An even more confusing Latin sentence is malo malo malo malo. On its own, malo can be a verb (meaning “I prefer,” or “I would rather”); an ablative form of the Latin word for an apple tree, malus (meaning “in an apple tree”); and two entirely different forms (essentially meaning “a bad man,” and “in trouble” or “in adversity”) of the adjective malus, meaning evil or wicked. Although the lengths of the vowels differ slightly when read aloud, put all that together and malo malo malo malo could be interpreted as “I would rather be in an apple tree than a wicked man in adversity.” (Given that the noun malus can also be used to mean “the mast of a ship,” however, this sentence could just as easily be interpreted as, “I would rather be a wicked man in an apple tree than a ship’s mast.”)

4. “FAR, FÅR FÅR FÅR?” // DANISH

Far (pronounced “fah”) is the Danish word for father, while får (pronounced like “for”) can be used both as a noun meaning "sheep" and as a form of the Danish verb , meaning "to have." Far får får får? ultimately means “father, do sheep have sheep?”—to which the reply could come, får får ikke får, får får lam, meaning “sheep do not have sheep, sheep have lambs.”

5. “EEEE EE EE” // MANX

Manx is the Celtic-origin language of the Isle of Man, which has close ties to Irish. In Manx, ee is both a pronoun (“she” or “it”) and a verb (“to eat”), a future tense form of which is eeee (“will eat”). Eight letter Es in a row ultimately can be divided up to mean “she will eat it.”

6. “COMO COMO? COMO COMO COMO COMO!” // SPANISH

Como can be a preposition (“like,” “such as”), an adverb (“as,” “how”), a conjunction (“as”), and a verb (a form of comer, “to eat”) in Spanish, which makes it possible to string together dialogues like this: Como como? Como como como como! Which means “How do I eat? I eat like I eat!”

7. “Á Á A Á Á Á Á.” // ICELANDIC

Á is the Icelandic word for river; a form of the Icelandic word for ewe, ær; a preposition essentially meaning “on” or “in;” and a derivative of the Icelandic verb eiga, meaning “to have,” or “to possess.” Should a person named River be standing beside a river and simultaneously own a sheep standing in or at the same river, then that situation could theoretically be described using the sentence Á á á á á á á in Icelandic.

8. “MAI MAI MAI MAI MAI” // THAI

Thai is a tonal language that uses five different tones or patterns of pronunciation (rising, falling, high, low, and mid or flat) to differentiate between the meanings of otherwise seemingly identical syllables and words: glai, for instance, can mean both “near” and “far” in Thai, just depending on what tone pattern it’s given. Likewise, the Thai equivalent of the sentence “new wood doesn’t burn, does it?” is mai mai mai mai mai—which might seem identical written down, but each syllable would be given a different tone when read aloud.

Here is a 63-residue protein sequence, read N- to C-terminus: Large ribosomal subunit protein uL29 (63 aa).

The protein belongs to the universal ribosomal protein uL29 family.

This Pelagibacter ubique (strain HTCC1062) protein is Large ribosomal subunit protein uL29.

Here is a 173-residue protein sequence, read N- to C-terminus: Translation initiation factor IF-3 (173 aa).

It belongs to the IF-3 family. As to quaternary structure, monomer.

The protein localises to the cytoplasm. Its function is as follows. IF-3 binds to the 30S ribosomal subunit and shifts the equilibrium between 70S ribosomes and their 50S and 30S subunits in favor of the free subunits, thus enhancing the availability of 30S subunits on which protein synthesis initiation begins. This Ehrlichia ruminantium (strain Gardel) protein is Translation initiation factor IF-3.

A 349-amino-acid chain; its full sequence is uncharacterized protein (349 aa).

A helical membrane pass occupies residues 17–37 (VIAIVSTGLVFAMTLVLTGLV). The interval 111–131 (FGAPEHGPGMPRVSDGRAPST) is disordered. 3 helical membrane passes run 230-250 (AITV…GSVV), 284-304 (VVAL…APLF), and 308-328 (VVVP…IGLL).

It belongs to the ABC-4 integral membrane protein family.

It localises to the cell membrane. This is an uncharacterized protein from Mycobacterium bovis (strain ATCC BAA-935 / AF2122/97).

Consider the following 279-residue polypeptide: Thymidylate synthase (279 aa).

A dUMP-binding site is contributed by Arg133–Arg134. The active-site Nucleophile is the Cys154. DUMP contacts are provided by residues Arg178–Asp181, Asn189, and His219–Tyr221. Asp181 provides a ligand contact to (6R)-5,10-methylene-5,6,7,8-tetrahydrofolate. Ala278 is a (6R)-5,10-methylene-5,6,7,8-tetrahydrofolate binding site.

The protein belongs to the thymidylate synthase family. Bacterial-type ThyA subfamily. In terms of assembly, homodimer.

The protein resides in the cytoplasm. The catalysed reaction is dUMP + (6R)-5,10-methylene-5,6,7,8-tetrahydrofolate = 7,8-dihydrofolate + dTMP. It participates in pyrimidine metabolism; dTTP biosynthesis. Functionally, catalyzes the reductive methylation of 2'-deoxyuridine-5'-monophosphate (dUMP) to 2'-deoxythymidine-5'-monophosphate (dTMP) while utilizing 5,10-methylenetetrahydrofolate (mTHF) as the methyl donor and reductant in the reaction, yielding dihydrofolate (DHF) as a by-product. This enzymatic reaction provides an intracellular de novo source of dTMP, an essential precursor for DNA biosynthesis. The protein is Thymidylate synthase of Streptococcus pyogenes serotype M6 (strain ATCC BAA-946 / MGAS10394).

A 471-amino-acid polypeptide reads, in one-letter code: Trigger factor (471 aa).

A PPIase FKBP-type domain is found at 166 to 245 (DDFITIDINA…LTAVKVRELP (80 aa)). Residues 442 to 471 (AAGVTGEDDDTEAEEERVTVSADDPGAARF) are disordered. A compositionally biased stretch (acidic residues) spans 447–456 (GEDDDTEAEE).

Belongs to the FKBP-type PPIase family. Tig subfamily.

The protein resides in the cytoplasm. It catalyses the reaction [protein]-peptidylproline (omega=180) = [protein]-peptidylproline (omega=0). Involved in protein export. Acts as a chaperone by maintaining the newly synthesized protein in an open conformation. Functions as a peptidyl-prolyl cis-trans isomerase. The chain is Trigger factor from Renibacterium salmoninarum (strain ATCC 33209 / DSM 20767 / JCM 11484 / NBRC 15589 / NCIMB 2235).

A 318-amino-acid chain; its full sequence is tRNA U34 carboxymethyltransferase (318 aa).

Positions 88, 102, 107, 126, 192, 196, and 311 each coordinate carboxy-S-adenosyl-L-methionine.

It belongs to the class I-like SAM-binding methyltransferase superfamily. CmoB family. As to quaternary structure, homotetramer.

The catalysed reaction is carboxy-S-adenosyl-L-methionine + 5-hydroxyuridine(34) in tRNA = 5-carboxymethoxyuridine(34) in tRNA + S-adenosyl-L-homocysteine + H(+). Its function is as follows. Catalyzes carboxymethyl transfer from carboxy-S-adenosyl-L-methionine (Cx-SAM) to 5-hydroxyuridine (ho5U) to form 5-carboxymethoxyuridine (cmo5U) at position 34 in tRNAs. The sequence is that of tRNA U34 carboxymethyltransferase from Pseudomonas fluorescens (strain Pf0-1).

9. “THE LION-EATING POET IN THE STONE DEN” // MANDARIN CHINESE

Mandarin Chinese is another tonal language, the nuances of which were taken to an extreme level by Yuen Ren Chao, a Chinese-born American linguist and writer renowned for composing a bizarre poem entitled "The Lion-Eating Poet in the Stone Den." When written in its original Classical Chinese script, the poem appears as a string of different characters. But when transliterated into the Roman alphabet, every one of those characters is nothing more than the syllable shi:

Shíshì shīshì Shī Shì, shì shī, shì shí shí shī.
Shì shíshí shì shì shì shī.
Shí shí, shì shí shī shì shì.
Shì shí, shì Shī Shì shì shì.
Shì shì shì shí shī, shì shǐ shì, shǐ shì shí shī shìshì.
Shì shí shì shí shī shī, shì shíshì.
Shíshì shī, Shì shǐ shì shì shíshì.
Shíshì shì, Shì shǐ shì shí shì shí shī.
Shí shí, shǐ shí shì shí shī shī, shí shí shí shī shī.
Shì shì shì shì.

The only difference between each syllable is its intonation, which can be either flat (shī), rising (shí), falling (shì) or falling and rising (shǐ); you can hear the entire poem being read aloud here, along with its English translation.

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'Froyo,' 'Troll,' and 'Sriracha' Added to the Merriam-Webster Dictionary
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Looking for the right word to describe the time you spend drinking before heading out to a party, or a faster way to say “frozen yogurt?" Merriam-Webster is here to help. The 189-year-old English vocabulary giant has just added 250 new words and definitions to their online dictionary, including pregame and froyo.

New words come and go quickly, and it’s Merriam-Webster’s job to keep tabs on the terms that have staying power. “As always, the expansion of the dictionary mirrors the expansion of the language, and reaches into all the various cubbies and corners of the lexicon,” they wrote in their announcement.

Froyo is just one of the recent additions to come from the culinary world. Bibimbap, a Korean rice dish; choux pastry, a type of dough; and sriracha, a Thai chili sauce that’s been around for decades but has just recently exploded in the U.S., are now all listed on Merriam-Webster's website.

Of course, the internet was once again a major contributor to this most recent batch of words. Some new terms, like ransomware (“malware that requires the victim to pay a ransom to access encrypted files”) come from the tech world, while words like troll ("to harass, criticize, or antagonize [someone] especially by provocatively disparaging or mocking public statements, postings, or acts”) were born on social media. Then there’s the Internet of Things, a concept that shifts the web off our phones and computers and into our appliances.

Hive mind, dog whistle, and working memory are just a few of the new entries to receive the Merriam-Webster stamp of approval. To learn more about how some words make it into the dictionary while others get left out, check these behind-the-scenes secrets of dictionary editors.